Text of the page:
IoT and smart devices generate a data glut that exacts a speed penalty on intelligent automation: what’s the solution?

Intelligent home devices such as smart switches, smart thermostats and smart speakers with voice assistants are fast going mainstream. Revenue for the smart home market in Asia is projected to reach US$34.6m in 2020, according to Statista, and this is expected to grow at an annual rate of close to 16% over the next four years.

The popularity of smart home devices is no surprise as they are becoming more intuitive by the day. Increasingly, these devices can gather huge amounts of data and use the information to learn and perform tasks: from controlling home entertainment systems to regulating robots tasked to perform household chores.

At the same time, with the sophisticated smart home environments of today, it is impossible for systems to collate all the information into one central repository, analyze that information, and then push recommendations back to the devices.

Nonetheless, we expect the technology to evolve in 2020 and beyond, and devices will be able to execute the compute function on site so that systems will not have to process the data centrally. By computing at the edge (a.k.a. edge computing), these devices will improve functional efficiency by learning to adjust in real-time rather than being slowed down by the transfer of information to and from a central system.

The smart get smarter

It was only a few years ago that traditional devices became smarter and new smart devices started emerging. Now, devices with smart voice assistants like Alexa, Google Assistant and Siri, are common in homes around the developed world. They are also becoming even more intelligent with the ability to adjust to conditions on-the-fly.

For instance, devices like Google’s Nest are equipped with machine learning capabilities. This means, they can learn about users’ habits, such as weeks of temperature adjustments on the thermostat, to figure out users’ preference.

Traditionally, these systems are designed to analyze data and derive intelligence from it a central repositories. That is, data is extracted from operational systems, transformed into the appropriate format, and then loaded into the data warehouses. The latter are the workhorse of business intelligence and serve as central repositories where data is turned into insights.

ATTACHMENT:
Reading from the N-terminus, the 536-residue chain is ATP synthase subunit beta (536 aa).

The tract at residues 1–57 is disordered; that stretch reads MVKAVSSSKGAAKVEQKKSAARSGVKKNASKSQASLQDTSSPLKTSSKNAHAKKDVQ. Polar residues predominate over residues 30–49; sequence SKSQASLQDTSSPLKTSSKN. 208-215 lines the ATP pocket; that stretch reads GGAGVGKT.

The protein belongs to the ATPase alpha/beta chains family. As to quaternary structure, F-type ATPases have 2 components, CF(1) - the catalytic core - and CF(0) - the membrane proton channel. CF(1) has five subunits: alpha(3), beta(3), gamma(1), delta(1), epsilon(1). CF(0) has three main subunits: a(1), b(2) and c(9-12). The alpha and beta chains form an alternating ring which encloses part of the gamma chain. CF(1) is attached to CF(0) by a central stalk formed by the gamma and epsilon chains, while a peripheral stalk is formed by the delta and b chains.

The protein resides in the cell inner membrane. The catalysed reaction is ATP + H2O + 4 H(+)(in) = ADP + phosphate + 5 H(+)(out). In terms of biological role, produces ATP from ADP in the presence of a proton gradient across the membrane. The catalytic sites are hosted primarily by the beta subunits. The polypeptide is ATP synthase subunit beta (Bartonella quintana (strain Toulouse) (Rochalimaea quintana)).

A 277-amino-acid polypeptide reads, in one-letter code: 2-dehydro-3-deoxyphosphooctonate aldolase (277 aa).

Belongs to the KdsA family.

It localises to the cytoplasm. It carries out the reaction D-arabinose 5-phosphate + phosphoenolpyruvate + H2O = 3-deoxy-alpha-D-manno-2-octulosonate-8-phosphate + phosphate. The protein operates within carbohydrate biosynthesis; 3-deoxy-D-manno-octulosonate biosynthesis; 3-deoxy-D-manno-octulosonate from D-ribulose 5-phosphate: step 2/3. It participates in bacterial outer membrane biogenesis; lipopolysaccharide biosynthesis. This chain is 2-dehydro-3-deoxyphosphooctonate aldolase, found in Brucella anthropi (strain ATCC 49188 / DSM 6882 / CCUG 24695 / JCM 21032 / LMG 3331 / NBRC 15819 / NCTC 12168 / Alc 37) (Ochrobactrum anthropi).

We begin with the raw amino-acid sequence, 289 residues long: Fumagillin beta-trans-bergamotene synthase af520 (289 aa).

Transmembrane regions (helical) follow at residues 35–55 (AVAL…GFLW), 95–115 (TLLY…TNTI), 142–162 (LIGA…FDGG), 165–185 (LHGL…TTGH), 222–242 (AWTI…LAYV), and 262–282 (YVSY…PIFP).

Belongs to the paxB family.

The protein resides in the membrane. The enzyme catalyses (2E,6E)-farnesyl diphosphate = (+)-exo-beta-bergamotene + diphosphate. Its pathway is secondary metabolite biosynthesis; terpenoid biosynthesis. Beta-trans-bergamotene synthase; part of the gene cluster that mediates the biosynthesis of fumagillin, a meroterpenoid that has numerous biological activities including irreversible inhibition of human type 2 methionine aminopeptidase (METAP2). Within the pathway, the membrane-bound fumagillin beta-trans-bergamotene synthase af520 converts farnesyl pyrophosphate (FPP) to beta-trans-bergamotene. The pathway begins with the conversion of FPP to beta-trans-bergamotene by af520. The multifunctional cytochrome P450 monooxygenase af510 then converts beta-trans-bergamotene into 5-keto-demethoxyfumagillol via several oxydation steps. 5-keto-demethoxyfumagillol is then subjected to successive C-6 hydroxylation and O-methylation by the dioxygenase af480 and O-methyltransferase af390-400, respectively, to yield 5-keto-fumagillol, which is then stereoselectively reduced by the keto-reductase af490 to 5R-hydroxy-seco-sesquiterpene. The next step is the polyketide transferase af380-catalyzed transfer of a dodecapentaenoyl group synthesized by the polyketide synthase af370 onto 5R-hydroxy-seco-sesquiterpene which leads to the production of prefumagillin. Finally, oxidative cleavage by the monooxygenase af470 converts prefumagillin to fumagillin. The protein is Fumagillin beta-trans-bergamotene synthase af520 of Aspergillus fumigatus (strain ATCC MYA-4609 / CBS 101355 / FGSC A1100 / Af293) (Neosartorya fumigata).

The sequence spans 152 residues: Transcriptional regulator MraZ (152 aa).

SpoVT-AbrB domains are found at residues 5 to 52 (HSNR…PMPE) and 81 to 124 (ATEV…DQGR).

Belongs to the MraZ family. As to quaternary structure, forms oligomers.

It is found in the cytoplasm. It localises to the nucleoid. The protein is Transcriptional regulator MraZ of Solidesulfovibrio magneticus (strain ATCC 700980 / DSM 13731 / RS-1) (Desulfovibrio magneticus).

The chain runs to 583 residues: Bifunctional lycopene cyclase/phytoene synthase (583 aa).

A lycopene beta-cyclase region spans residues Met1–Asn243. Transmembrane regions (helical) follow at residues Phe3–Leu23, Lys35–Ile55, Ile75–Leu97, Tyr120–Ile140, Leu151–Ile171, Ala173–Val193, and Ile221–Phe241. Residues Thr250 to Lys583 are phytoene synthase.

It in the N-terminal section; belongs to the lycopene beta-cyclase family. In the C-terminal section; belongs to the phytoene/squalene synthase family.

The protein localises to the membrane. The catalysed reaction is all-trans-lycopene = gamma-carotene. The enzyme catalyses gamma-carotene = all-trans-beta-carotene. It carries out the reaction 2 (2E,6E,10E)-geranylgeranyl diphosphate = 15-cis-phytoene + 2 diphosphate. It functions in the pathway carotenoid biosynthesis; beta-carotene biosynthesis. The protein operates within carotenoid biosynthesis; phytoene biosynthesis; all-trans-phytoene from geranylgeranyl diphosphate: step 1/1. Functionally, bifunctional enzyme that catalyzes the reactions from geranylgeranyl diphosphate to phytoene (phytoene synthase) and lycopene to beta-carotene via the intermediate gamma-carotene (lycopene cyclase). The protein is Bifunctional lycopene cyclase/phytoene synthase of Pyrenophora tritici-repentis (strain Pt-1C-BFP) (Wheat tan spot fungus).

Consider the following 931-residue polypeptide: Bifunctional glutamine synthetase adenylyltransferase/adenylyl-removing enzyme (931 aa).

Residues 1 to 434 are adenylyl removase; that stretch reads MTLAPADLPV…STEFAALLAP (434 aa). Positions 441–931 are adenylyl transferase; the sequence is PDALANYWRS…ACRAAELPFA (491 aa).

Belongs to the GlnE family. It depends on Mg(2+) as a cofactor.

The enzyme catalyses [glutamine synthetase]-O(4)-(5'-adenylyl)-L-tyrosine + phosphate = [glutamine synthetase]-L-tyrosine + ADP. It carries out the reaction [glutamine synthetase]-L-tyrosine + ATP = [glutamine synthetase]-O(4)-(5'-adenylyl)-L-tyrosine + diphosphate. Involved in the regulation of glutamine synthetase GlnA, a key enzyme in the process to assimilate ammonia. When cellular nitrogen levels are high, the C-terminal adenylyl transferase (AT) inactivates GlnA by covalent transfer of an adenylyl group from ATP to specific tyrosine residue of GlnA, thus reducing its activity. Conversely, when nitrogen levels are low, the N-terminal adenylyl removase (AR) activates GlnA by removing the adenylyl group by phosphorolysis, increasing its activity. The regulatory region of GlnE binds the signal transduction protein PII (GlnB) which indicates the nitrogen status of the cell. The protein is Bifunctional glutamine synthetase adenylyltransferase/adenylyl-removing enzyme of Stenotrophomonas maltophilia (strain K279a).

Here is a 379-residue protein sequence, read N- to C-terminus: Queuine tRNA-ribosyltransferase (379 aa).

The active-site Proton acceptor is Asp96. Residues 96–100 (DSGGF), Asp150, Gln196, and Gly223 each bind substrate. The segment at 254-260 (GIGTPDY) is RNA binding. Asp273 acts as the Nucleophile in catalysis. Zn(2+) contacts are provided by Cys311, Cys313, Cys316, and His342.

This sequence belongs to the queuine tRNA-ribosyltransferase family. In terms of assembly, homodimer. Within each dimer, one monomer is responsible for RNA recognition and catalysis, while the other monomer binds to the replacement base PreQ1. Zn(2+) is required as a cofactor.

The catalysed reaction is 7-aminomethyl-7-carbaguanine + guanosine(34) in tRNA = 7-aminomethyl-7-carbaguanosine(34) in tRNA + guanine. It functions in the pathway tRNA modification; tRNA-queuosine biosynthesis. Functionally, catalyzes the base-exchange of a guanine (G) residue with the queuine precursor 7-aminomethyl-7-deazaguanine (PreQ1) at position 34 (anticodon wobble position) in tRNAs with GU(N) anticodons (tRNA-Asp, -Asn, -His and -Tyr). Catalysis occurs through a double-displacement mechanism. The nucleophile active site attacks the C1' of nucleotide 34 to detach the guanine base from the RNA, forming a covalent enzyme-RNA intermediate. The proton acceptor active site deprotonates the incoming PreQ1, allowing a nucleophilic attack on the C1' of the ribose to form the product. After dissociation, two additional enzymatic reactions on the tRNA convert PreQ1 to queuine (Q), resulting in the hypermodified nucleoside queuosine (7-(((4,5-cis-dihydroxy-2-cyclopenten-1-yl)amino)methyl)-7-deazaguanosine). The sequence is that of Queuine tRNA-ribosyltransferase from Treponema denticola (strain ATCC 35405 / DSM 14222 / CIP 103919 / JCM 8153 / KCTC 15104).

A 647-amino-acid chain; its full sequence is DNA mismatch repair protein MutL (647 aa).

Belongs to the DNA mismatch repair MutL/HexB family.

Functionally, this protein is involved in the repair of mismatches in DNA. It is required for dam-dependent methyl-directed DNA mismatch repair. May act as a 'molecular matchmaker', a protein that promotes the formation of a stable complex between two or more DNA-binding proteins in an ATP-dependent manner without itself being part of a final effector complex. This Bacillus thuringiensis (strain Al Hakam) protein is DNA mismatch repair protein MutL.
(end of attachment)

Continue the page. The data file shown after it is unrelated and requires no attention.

However, data warehouses are losing their appeal as the ‘single source of the truth’ for various reasons. Firstly, data warehouses can only store structured data, whereas, the bulk of data these days is unstructured. Another reason is the volume of data; it has become so vast that it is not economically feasible to store all the data in a single data warehouse, usually situated in the Cloud.

Companies have tried to adopt alternatives like Hadoop, which can store unstructured data, as central repositories. However, it is still not possible to collect all the information generated across multiple devices residing in various locations, into one central repository. It is also not feasible to analyze the information for intelligence, and then send smart recommendations back to the devices for optimal performance.

Edge computing as the solution

With the impracticalities of having to keep sending and receiving data to a centralized data warehouse for compute work, the solution is to send captured or generated data to edge nodes, located near the devices, where analysis and computation processes are managed. This is edge computing: it allows devices such as Internet of Things (IoT) gadgets to meet their users’ needs much faster since they only need to communicate with their edge nodes.

However, such independence does not mean that the devices and edge nodes function autonomously. The edge nodes are still connected to central systems and transmit the information that is needed for the central systems to analyze across multiple devices.

In other words, there is a duality of computation in which some analysis happens at the edges to the extent needed for local operation. At the same time, data is also transmitted to central analytical systems to perform more holistic analysis.

The filtering of data at the sources and transmitting only the required information to a central system is not a new concept. In data virtualization, a method of data integration, we perform this selective data processing and delivery in real-time without replicating the data itself.

Democratizing data processing

Two aspects of edge computing technology have evolved much faster than the others in recent years: compute power and storage. For instance, the mobile phones we have today have compute power and memory that overshadow those of desktop computers of 30 years ago.

However, what is holding the technology back is bandwidth limitations and data transmission, as it can still take minutes and hours for data to move from one location to another. This gets even more challenging when we have devices being carried physically further away from cloud and central systems. Edge computing allows devices to compute, adjust and learn in real-time rather than being slowed down by the transfer of information to and from a central system. With the proliferation of connected and smart devices, data volume has exploded and will continue to build up, thus further reducing the efficacy of centralized computation and analysis. Edge computing solves this problem by making the smart devices even smarter as they can process locally instead of at a centralized repository.